The Government has re-affirmed its intention to use the education system to reverse the tendency for young people not to be interested in politics.It follows publication of the annual British Social Attitudes survey which found that 34 per cent of teenagers had no interest whatever in politics, a rise of seven percentage points since 1994.
This key social values monitor is co-funded by the DfEE. It prompted the call from Education Secretary David Blunkett for citizenship education to boost young people’s interest in politics and democracy.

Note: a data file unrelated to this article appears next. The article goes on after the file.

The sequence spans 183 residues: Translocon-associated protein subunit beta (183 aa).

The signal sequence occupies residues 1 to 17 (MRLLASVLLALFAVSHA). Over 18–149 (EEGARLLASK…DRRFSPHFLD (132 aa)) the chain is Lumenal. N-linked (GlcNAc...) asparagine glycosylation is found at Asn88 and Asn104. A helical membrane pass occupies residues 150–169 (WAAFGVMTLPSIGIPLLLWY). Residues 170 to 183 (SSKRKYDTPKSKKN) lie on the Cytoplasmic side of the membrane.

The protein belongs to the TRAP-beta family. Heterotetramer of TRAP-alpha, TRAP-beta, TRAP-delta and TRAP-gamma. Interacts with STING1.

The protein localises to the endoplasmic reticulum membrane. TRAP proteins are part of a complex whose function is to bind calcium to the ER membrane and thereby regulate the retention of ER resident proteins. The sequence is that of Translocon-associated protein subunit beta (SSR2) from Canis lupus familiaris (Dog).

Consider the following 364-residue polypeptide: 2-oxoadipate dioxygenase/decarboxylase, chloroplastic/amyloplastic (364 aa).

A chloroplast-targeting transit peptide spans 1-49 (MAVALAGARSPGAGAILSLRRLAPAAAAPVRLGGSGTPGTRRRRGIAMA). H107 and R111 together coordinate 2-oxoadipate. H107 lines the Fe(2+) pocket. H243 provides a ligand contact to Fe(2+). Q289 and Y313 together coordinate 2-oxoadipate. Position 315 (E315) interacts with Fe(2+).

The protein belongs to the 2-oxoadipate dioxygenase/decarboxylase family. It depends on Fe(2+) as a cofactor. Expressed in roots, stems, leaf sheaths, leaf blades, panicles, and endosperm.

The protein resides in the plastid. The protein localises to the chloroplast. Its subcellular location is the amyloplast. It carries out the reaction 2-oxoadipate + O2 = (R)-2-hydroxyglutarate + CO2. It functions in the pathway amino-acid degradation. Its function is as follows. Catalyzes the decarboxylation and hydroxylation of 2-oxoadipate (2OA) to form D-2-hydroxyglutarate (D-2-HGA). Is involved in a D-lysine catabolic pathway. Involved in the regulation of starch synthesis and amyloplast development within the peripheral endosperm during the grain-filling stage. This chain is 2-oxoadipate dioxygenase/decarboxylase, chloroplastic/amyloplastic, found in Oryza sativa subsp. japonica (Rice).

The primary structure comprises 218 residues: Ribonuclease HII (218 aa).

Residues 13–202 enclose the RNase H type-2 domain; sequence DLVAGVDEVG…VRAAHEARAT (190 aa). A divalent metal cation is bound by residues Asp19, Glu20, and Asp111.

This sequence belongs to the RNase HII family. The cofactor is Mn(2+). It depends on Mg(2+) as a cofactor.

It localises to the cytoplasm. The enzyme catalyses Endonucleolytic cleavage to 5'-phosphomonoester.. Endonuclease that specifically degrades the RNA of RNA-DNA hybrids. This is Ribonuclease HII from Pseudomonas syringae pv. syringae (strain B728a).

The Government will be introducing citizenship as a subject into secondary schools with effect from September 2002. It is intended that this, together with the framework for Personal, Social and Health Education, will help young people become fully involved in the life of their schools, neighbourhoods and communities.
Another finding of the survey is that the teenagers who are interested in politics come from better-off backgrounds, intend to remain in education the longest and have parents who are well-educated and community-minded.